Dark glasses are de rigueur on the sun-kissed French Riviera, but this year glamorous cineastes attending the opening night of Cannes were matching another kind of face wear with their tuxedoes and designer dresses.
The audience donned 3D glasses as they attended the premiere of Pixar’s “Up,” an animation in 3D, which marked the start of world’s most prestigious film festival. It is the first time in the festival’s 62-year history that Cannes has opened with an animation. “Up” will show out of competition. John Lasseter, chief creative officer of acclaimed filmmaker-led animation studio Pixar described the moment as “one of the greatest things that has happened to us in our careers.” He said: “To have your movie actually open it is really, really exciting — and to be the first 3D film too.” The festival’s surprise choice, in the wake of the recent success of 3D pictures “Coraline” and DreamWorks’ “Monsters vs. Aliens” earlier this year, is perhaps the boldest message yet that 3D is being embraced by the mainstream as the format of the future. According to Lasseter, who is also chief creative officer at Walt Disney Animation Studios, Pixar’s tenth film also marks a major shift for both studios. “All of our films from now on will be made in 3D both at Pixar and at the Disney Animation Studios as well,” he said. “Up,” co-directed by Pete Docter and Bob Petersen, tells the story of a grouchy 78-year-old widower who ties thousands of helium balloons to his ramshackle house and floats away to realize his dream of visiting South America.
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The heart-warming tale, which took four years to complete, is visually stunning, using 3D to make the screen like a window into the world of the film. “We really tried to use depth in the same we use color and cinematography, and that is to further the emotion of the scene,” said Docter of the philosophy behind the team’s use of 3D in “Up.” The computer animated drama showcases the strength of the format to immerse viewers in the narrative — especially when it is in the hands of talented storytellers. Docter and Petersen steer clear of using 3D to create wow factor with the visual gags the format can provide. Lasseter agrees that 3D should be used as an aid to storytelling and not just for cheap visual thrills. “3D has a tendency, especially when you do all that ‘comin’-at-you’ stuff, everybody laughs, but now they’re out of the story, so we try to restrict that.” Lasseter who co-founded the legendary animation studio behind animations “Toy Story’ (1995), and “Monsters Inc.” (2001), is one of many high profile 3D advocates. DreamWorks CEO Jeffrey Katzenberg has said that 3D is a film revolution akin to the inception of sound, which ushered in the era of the “talkies” in the early 20th Century. Pixar made its first 3D film, “Knick Knack” in 1989. “The problem was that there was no theater in the world that you could see it in,” said “Up” producer, Jonas Rivera. “We were waiting 16 or 17 years to see it in 3D.” The problem of 3D screens has been solved by digital cinema, and although the roll out of 3D-enabled cinemas has been dealt a blow by the economic downturn, exhibitors are continuing to install screens all over the world. Hollywood is also squarely behind 3D, green-lighting features from directors like Tim Burton and George Lucas. The studios hope it will be the format global audiences will be watching films in the future — in the cinemas and not in their living rooms. In April, DreamWorks Animation’s latest feature, “Monsters vs. Aliens,” opened on 2,000 3D screens in the U.S and there are high hopes that James Cameron’s 3D title “Avatar” will be a 2010 Christmas blockbuster.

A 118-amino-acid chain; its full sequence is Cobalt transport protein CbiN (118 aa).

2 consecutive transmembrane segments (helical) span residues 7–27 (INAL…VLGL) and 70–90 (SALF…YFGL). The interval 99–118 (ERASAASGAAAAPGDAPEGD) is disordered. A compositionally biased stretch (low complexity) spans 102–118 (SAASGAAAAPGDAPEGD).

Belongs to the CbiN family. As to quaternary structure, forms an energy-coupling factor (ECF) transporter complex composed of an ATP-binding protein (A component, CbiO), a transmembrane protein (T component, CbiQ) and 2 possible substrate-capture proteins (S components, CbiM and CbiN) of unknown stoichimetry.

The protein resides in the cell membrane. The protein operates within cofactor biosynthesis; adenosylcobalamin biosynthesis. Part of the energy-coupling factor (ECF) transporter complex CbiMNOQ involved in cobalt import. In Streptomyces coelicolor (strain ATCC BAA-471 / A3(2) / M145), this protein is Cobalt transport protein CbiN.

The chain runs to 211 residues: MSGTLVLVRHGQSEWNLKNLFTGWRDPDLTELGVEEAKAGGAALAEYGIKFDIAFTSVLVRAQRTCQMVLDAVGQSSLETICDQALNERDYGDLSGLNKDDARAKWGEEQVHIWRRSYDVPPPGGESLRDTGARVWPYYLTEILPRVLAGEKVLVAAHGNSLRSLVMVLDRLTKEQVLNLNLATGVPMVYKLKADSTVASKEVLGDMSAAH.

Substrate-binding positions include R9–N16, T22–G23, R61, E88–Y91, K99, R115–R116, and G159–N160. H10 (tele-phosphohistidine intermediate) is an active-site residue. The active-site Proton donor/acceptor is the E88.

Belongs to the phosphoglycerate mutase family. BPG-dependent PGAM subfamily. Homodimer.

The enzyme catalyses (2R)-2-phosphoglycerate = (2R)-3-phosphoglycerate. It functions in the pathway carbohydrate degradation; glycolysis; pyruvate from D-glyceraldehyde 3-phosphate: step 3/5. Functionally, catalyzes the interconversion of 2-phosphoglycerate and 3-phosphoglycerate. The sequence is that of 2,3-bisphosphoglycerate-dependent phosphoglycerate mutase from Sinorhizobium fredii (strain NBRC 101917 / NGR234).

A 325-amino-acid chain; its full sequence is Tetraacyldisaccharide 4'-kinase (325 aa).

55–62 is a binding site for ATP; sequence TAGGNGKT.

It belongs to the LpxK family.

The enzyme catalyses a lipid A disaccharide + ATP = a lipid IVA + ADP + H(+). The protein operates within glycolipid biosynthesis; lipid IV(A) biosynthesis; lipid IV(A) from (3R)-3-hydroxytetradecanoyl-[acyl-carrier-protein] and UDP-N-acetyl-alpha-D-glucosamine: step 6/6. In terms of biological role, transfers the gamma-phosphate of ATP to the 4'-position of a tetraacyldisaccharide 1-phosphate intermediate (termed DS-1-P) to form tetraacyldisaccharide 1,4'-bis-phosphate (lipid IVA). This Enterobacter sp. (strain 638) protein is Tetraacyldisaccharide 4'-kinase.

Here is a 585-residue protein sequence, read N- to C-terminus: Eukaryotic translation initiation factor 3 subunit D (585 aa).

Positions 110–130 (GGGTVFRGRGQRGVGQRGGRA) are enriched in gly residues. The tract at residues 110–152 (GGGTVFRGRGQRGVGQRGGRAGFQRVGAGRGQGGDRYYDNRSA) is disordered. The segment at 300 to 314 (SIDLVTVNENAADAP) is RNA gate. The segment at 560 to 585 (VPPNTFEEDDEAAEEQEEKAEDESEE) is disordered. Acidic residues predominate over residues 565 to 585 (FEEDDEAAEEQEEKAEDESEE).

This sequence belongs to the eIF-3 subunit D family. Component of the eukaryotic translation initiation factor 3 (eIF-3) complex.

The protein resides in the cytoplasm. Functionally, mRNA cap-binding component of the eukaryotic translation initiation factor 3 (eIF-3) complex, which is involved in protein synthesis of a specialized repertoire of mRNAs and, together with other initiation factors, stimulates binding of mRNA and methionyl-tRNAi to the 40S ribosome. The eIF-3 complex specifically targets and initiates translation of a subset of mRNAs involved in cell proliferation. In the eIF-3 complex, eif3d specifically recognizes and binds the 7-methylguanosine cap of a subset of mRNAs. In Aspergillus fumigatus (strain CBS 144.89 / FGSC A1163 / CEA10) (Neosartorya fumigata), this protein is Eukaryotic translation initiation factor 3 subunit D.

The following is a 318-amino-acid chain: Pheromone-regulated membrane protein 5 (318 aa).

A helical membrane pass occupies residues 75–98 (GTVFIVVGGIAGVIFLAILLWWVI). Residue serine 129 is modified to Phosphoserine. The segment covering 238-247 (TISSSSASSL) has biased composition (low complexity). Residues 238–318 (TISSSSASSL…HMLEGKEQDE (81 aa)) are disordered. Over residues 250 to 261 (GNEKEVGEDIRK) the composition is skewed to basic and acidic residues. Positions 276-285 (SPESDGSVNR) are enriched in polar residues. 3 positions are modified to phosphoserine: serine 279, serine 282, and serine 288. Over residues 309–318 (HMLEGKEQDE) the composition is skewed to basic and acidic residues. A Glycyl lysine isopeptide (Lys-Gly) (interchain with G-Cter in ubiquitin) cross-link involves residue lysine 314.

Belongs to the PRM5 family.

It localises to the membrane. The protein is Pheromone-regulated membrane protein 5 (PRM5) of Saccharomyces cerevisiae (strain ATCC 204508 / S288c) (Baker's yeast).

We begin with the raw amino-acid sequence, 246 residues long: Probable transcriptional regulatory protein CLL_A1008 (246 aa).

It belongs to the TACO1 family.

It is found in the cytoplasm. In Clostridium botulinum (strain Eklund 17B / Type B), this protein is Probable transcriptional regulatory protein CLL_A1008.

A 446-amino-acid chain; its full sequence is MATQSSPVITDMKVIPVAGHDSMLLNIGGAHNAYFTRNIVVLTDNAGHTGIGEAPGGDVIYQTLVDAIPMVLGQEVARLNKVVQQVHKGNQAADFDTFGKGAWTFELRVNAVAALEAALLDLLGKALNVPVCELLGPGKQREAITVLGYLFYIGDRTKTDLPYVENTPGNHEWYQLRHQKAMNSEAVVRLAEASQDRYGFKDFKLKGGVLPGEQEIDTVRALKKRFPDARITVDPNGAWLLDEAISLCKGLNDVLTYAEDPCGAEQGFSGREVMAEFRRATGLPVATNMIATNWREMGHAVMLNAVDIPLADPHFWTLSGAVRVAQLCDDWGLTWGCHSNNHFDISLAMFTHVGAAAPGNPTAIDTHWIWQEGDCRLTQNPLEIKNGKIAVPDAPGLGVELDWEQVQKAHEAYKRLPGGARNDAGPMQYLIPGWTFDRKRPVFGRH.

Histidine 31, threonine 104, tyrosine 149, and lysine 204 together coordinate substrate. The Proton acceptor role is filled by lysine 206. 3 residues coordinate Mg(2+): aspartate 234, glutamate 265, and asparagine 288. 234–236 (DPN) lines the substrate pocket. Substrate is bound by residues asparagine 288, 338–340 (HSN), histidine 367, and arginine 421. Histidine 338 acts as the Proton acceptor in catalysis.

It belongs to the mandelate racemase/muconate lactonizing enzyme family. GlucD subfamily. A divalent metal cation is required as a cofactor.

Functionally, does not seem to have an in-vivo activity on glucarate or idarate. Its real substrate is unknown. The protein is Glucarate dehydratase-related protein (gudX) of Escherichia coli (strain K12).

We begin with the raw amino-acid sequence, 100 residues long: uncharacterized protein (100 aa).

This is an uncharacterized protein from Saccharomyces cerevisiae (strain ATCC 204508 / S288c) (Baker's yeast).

This year at Cannes, there are even some 3D films screening in the market including, “Station 21,” a sci-fi thriller from French director, Olivier Parthonnaud. Pixar’s innovation in filmmaking will be honored later this year at the Venice Film Festival, when the studio will be presented with a Golden Lion for Lifetime Achievement — the first time in the festival’s history that a studio has been awarded this prize.